Getting out of the way of the music

Clareman Martin Hayes on the fiddle and, from the foothills of the Comearagh Mountains, piper David Power
Robert McMillen

Martin Hayes and David Power

The Black Box

Out to Lunch

The Black Box was filled to the rafters yesterday afternoon for a gig where two masters of the tradition, fiddler Martin Hayes and Waterford piper David Power, took the audience to the other side of reality with music to make the heavens swoon.

Hayes has been to the forefront of stretching the tradition in whatever way his sensibilities and intelligence take him, as a solo fiddler, with a guitarist, mostly Denis Cahill and more recently with supergroup The Gloaming but how would he fit in with David Power's piping?

Almost flawlessly - tuning problems aside - is the answer and in all kinds of situations, from languid jigs to rollicking reels, the pair braided together a sound that lifted 21st century hearts with music that could would have enlivened an 19th century house ceili, replete with clay pipes, jugs of póitín and the sounds of the Irish language.

The Black Box audience might not have caroused like tipsy pre-famine farmhands but their foot-tapping and whoops of pleasure added to a great atmosphere.

Hayes occasionally looks as if he is entering a trance-like state while playing and at times it seemed as if fiddle and musician become one entity but he likes to think of it as himself getting out of the way and letting the music take over.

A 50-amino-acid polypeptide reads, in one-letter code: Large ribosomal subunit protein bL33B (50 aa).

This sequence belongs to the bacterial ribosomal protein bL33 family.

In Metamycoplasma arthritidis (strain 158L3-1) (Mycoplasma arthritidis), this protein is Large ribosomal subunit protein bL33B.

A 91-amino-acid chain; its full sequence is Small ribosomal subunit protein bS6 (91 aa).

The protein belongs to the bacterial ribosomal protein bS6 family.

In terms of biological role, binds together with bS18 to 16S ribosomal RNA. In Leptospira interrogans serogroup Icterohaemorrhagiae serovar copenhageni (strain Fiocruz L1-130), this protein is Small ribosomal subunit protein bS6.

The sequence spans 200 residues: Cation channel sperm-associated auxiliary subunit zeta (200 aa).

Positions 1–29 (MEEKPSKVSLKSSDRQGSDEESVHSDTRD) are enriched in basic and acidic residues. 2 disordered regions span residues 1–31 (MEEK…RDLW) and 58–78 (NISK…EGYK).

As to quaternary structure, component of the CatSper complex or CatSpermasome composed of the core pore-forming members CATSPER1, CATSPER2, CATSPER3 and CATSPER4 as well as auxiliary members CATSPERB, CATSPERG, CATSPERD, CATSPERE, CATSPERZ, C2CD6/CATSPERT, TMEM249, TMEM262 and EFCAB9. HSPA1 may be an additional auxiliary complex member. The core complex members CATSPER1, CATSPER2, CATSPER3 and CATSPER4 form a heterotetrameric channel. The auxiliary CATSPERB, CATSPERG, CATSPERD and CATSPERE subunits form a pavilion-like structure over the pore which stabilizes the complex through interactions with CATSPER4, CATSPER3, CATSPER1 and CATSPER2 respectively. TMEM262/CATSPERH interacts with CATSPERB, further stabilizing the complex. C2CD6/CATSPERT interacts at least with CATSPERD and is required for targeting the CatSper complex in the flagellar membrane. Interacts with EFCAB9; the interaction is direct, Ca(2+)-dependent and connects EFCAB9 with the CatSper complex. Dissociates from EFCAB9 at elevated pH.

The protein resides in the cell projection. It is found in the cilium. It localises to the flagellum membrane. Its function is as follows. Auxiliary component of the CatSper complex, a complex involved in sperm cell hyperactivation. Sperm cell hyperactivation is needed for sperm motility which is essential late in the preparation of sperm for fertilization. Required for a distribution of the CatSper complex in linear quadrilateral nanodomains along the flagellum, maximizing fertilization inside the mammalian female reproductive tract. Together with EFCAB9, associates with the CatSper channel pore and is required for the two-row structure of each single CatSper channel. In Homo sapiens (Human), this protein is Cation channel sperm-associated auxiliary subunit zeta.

His playing is like that of a great actor who can change a mood by the tiniest movement of an eyebrow. Hayes can play gossamer light notes than can change a mood or a direction or fire you up with music that has the urgency of a runaway train, curly hair and fiddle flying into the air.

At times, it looked as if David Power's pipes were like a fishing rod, trying to haul in a dervish-possessed bradán feasa.

The link to the 19th century was reinforced by the chanter Power uses. Called the 18 Moloney because it is 18 inches long and eas made by the Moloney brothers in Boutle 1825.

“This is the sound of pre-famine Ireland,” he told us about the tone coming from this great intrument as he went into The Ace and Deuce of Piping.

His Cuaichín Ghleann Neifín also displayed an aspect of our culture that doesn't get due recognition, the slow air sympathetically played on the uilleann pipes.

To finish the afternoon gig, Martin and David chose An Cúilfhionn which was breathtaking in its beauty before the duet rocked the house with another set of fiery reels.

Well done to Out to Lunch and An Droichead for another memorable afternoon.

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